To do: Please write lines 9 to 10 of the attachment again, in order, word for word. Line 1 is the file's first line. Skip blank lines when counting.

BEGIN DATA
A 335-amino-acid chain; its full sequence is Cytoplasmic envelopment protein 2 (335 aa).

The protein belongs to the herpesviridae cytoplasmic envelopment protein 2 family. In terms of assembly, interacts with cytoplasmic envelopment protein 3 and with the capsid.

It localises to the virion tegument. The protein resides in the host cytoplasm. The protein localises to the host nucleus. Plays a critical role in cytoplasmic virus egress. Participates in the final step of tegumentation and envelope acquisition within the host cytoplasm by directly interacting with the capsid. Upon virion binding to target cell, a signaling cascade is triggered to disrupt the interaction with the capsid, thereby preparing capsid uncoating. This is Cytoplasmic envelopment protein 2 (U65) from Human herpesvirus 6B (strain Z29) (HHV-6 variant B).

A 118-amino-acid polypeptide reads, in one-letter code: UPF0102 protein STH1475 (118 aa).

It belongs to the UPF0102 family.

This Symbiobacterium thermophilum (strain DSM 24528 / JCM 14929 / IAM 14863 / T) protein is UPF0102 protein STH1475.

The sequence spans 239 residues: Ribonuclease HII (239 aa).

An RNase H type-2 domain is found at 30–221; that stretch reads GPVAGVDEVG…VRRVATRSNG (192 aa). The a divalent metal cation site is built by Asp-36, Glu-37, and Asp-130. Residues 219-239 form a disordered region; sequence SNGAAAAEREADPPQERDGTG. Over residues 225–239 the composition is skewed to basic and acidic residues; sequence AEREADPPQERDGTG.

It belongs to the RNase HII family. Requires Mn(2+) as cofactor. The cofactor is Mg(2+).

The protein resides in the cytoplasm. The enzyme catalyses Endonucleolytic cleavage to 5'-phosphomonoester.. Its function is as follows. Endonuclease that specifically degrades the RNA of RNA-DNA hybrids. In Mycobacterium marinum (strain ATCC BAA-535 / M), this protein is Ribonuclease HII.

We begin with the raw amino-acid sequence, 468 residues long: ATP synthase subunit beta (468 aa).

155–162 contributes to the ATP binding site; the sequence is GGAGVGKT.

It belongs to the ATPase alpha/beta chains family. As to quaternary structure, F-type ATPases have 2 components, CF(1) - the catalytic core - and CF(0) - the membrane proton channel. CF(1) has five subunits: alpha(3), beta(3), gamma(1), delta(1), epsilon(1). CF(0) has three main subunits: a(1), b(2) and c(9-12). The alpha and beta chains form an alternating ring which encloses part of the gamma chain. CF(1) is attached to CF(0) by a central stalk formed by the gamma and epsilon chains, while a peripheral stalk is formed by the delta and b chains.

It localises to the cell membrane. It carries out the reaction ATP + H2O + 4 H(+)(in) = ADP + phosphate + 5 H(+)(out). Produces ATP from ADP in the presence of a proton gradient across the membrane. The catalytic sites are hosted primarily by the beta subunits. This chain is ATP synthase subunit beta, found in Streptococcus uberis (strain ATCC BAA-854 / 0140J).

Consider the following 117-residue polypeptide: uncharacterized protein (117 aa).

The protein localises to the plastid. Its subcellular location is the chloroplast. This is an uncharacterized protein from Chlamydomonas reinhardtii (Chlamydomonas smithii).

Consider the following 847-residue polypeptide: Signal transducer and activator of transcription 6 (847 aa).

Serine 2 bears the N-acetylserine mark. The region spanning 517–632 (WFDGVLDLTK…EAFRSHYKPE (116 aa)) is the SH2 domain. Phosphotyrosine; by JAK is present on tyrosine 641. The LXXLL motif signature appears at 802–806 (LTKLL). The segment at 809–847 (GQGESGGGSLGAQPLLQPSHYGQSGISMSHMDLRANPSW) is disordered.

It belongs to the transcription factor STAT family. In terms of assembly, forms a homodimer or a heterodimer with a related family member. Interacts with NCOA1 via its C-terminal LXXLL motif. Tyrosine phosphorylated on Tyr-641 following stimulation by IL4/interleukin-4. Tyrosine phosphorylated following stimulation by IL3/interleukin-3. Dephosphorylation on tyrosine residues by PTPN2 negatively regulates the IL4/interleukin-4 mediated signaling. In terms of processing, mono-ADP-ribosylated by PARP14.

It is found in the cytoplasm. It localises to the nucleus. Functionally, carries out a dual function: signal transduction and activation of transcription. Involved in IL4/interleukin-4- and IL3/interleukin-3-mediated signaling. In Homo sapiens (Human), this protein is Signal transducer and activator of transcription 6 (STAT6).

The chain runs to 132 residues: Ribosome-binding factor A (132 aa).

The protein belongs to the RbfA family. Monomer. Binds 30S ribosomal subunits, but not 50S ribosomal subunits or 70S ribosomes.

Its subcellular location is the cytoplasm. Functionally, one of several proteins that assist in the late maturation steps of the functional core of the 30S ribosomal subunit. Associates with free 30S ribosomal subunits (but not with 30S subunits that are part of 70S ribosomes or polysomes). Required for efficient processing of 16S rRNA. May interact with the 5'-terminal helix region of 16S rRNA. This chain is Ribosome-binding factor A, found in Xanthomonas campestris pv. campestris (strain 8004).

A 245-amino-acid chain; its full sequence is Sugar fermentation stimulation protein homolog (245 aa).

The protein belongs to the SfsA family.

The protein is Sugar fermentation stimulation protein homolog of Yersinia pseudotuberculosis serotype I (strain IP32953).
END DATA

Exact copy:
It belongs to the RNase HII family. Requires Mn(2+) as cofactor. The cofactor is Mg(2+).

The protein resides in the cytoplasm. The enzyme catalyses Endonucleolytic cleavage to 5'-phosphomonoester.. Its function is as follows. Endonuclease that specifically degrades the RNA of RNA-DNA hybrids. In Mycobacterium marinum (strain ATCC BAA-535 / M), this protein is Ribonuclease HII.